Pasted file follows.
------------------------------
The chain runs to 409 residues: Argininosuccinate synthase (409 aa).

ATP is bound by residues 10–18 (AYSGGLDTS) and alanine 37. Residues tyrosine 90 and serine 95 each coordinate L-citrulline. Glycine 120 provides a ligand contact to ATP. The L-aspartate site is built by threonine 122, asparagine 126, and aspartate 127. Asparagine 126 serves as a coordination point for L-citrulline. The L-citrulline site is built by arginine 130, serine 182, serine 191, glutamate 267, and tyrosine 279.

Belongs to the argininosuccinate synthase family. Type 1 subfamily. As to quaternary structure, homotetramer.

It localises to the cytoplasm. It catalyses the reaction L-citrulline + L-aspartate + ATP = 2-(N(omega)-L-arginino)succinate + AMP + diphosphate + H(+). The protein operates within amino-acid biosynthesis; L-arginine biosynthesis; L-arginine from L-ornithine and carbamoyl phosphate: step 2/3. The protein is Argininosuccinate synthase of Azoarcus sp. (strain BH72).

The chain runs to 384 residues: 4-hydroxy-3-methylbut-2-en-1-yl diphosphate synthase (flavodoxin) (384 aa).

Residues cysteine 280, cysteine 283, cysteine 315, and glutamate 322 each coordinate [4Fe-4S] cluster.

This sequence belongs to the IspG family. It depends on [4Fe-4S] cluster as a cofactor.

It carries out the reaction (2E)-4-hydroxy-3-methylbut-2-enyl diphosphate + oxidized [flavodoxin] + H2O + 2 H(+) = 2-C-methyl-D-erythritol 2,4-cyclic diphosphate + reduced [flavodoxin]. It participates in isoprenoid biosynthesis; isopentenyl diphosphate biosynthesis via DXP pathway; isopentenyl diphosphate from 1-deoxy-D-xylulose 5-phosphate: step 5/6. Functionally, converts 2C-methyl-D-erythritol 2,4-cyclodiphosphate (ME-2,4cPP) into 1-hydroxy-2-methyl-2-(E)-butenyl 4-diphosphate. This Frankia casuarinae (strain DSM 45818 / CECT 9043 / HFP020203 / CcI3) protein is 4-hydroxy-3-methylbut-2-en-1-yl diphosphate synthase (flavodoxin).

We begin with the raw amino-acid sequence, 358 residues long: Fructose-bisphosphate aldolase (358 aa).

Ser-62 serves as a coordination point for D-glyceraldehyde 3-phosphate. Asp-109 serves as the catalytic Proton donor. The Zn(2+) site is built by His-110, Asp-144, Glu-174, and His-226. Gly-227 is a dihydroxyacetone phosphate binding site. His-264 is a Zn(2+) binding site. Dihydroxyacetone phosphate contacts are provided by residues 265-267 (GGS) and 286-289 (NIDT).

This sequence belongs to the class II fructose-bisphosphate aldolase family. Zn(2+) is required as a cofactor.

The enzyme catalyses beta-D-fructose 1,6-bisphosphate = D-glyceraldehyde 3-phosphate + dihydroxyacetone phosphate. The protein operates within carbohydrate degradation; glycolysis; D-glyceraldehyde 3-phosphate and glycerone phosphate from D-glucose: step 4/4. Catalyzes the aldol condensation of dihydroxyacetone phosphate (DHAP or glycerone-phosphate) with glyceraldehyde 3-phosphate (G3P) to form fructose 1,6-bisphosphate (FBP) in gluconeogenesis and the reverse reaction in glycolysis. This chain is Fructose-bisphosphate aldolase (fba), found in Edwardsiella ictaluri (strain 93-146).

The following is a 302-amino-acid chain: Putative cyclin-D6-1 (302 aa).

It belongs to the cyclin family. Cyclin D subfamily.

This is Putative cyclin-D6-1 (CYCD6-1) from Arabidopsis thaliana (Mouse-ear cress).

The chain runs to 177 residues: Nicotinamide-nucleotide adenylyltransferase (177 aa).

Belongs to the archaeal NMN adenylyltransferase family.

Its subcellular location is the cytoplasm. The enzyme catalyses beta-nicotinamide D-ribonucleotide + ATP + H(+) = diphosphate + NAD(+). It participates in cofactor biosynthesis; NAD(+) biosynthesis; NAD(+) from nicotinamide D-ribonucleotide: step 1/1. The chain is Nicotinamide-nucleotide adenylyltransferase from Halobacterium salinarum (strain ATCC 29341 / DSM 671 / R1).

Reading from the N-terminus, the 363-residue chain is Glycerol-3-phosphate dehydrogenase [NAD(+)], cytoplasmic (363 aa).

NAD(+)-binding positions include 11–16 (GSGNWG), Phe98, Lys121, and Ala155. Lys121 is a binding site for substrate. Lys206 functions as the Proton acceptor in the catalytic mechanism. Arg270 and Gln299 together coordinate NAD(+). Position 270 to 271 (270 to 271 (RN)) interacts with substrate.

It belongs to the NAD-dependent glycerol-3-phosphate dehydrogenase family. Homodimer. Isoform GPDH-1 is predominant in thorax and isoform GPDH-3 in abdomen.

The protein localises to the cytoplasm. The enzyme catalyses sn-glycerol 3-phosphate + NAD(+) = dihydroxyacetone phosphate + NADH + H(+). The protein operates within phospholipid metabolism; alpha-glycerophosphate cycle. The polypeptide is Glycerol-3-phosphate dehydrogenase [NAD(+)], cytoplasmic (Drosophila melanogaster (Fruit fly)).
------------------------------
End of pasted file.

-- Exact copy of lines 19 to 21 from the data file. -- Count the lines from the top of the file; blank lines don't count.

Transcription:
Reading from the N-terminus, the 363-residue chain is Glycerol-3-phosphate dehydrogenase [NAD(+)], cytoplasmic (363 aa).

NAD(+)-binding positions include 11–16 (GSGNWG), Phe98, Lys121, and Ala155. Lys121 is a binding site for substrate. Lys206 functions as the Proton acceptor in the catalytic mechanism. Arg270 and Gln299 together coordinate NAD(+). Position 270 to 271 (270 to 271 (RN)) interacts with substrate.

It belongs to the NAD-dependent glycerol-3-phosphate dehydrogenase family. Homodimer. Isoform GPDH-1 is predominant in thorax and isoform GPDH-3 in abdomen.